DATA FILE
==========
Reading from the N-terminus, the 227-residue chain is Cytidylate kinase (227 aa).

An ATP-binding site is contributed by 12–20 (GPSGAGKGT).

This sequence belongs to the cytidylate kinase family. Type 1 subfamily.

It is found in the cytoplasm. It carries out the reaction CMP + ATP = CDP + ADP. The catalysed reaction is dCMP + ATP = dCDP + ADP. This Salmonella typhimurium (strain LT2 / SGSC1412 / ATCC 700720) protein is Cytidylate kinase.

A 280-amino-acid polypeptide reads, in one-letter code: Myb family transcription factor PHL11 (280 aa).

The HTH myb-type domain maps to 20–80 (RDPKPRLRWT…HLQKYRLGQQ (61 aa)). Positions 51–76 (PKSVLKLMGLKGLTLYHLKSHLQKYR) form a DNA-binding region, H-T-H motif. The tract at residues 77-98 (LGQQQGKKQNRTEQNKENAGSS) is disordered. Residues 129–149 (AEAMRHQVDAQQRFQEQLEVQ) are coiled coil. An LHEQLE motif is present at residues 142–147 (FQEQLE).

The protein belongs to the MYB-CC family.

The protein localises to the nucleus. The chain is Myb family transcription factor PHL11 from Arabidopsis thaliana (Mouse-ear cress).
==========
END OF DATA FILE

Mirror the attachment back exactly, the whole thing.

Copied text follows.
Reading from the N-terminus, the 227-residue chain is Cytidylate kinase (227 aa).

An ATP-binding site is contributed by 12–20 (GPSGAGKGT).

This sequence belongs to the cytidylate kinase family. Type 1 subfamily.

It is found in the cytoplasm. It carries out the reaction CMP + ATP = CDP + ADP. The catalysed reaction is dCMP + ATP = dCDP + ADP. This Salmonella typhimurium (strain LT2 / SGSC1412 / ATCC 700720) protein is Cytidylate kinase.

A 280-amino-acid polypeptide reads, in one-letter code: Myb family transcription factor PHL11 (280 aa).

The HTH myb-type domain maps to 20–80 (RDPKPRLRWT…HLQKYRLGQQ (61 aa)). Positions 51–76 (PKSVLKLMGLKGLTLYHLKSHLQKYR) form a DNA-binding region, H-T-H motif. The tract at residues 77-98 (LGQQQGKKQNRTEQNKENAGSS) is disordered. Residues 129–149 (AEAMRHQVDAQQRFQEQLEVQ) are coiled coil. An LHEQLE motif is present at residues 142–147 (FQEQLE).

The protein belongs to the MYB-CC family.

The protein localises to the nucleus. The chain is Myb family transcription factor PHL11 from Arabidopsis thaliana (Mouse-ear cress).